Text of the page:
For somebody who works in journalism, I really strongly dislike the American press sometimes. It boils over into out-and-out gall during Presidential elections, when news is scarce, and reporters start slavering after the musings of pundits like starved dogs. We find ourselves incapable of sustaining any significant focus on issues, or even stylistic distinctions between candidates that have real implications on how they will lead. Instead, we seed these manufactured clouds of perceptions and expectations over and over, hoping against hope to produce a storm. And if we should happen upon a gaffe or a gotcha moment, we actually praise the gods and we feast.
Bittergate, day six.
Last Friday, it was reported that Barack Obama made some stupid comments to a group of his supporters in San Francisco. His opponents offered this up to the press (of course), and there was great rejoicing in Newsland (of course). We sent forth our best pundits to etymologize the words “bitter” and “cling,” and our best reporters to spread the findings of the pundits. The pundits and various politicians expressed outrage on behalf of various constituencies, and the reporters reported the expressions of outrage, without attempting to correlate them to any actual feelings on the part of any actual swath of the voting populace (of course).
The standard assumption among the politerati seems to be that in his severely garbled way, Obama was making a variant on the What’s the Matter with Kansas? argument, that cynicism that any political party represents a downtrodden voter’s economic interests causes her to vote on the basis of her social values instead, choosing whichever party whose social values are most aligned with hers. (This interpretation is a selective parsing of the comments in question, which were so rambling that some parsing is required to derive any point from them at all. In subsequent attempts to clarify the point, Obama has struck somewhat closer to this interpretation.)
The comments and clarifications leave plenty of room for legitimate journalistic probing on numerous fronts: How accurate is this characterization of voter behavior? How might these beliefs about voters influence Obama’s actions once he takes office? Does Senator Clinton have an alternative claim for why lower-income populations tend to vote disproportionately Republican, and if so, what is it? I’d actually be interested in what reporters would surface in pursuing these questions.
But predictably, coverage has remained obsessed with the entirely uninteresting and non-journalistic issue of what various pundits and politicians are saying about the comments.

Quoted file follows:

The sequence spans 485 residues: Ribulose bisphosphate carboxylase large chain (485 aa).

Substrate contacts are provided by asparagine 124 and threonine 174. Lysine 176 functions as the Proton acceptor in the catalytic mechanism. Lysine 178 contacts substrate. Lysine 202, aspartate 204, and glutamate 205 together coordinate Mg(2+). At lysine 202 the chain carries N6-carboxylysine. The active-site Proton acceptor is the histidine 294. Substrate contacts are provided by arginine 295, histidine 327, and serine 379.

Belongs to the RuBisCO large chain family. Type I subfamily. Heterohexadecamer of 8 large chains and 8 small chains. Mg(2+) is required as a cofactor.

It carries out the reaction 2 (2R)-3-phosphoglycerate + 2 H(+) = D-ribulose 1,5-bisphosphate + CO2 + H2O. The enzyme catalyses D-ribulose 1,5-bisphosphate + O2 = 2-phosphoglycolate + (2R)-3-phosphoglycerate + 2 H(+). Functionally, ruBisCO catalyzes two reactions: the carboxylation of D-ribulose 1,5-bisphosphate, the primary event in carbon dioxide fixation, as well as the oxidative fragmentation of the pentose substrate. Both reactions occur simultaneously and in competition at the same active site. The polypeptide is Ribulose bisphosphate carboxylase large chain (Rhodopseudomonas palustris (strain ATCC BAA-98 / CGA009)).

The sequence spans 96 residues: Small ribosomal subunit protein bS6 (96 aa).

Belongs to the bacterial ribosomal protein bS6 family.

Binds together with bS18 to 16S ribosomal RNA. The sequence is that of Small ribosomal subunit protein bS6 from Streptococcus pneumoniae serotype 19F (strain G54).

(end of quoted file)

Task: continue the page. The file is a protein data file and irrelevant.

Tonight, there is a debate. If, please Lord, one of the candidates makes some actual news during this debate, the news cycle will pivot and we might get some reporting again. But there might still be an opportunity to salvage some shred of journalistic good from Bittergate. If I ruled the world, Obama would say something like this:
Listen, Senator Clinton, and you media-folks. I made a claim in San Francisco that was really badly-worded and somewhat incoherent. Let me tell you exactly what I was trying to communicate — not what I ‘should have said,’ but what was at the root of those stupid remarks that night. I believe that there are a lot of folks who don’t think any politician has their economic interests in mind. So when they go to the voting booth, they vote on the basis of social issues, things that I believe have a less-significant impact on the quality of their lives, but that they care passionately about.
I believe we can make the case that wherever we actually come down on questions of social values, that we do respect these values, especially the one our Constitution holds most dear — that we each have a fundamental right to practice our own values for ourselves, and a responsibility to respect each other’s. And I believe if we make an honest case that we will fight to make their lives better, to make it so they can get well when they are sick, to give them the best education anywhere in the world, to ensure that they are not dying in a highly expensive war that’s not making us one bit safer, that we can bring these folks together to focus not on beliefs that divide us, but on real actions that can make a real change in the fortunes of some of these downtrodden communities.
That is exactly what I believe. I’ve weighed the evidence, and that right there is my claim. It is an opinion, and if you folks in the press are doing your job, you will investigate how sound it is, whether I am making a valid point, or whether the facts contradict it. And you, Senator Clinton, will stop parsing to death my stupid choices of verbs and adjectives, and actually state where you stand on that claim.
And we journalists would rise to that challenge and do some serious work.
Update: Wow. You really could not have engineered a debate less likely to generate any news whatsoever. ABC’s performance could not have been worse, from tape-delaying the debate and forbidding extended broadcasts before 5 a.m. Thursday to the ridiculous gotcha nonsense they indulged in for a full hour. Editor & Publisher‘s Greg Mitchell called it “perhaps the most embarrassing performance by the media in a major presidential debate in years.” Well, they made my point for me.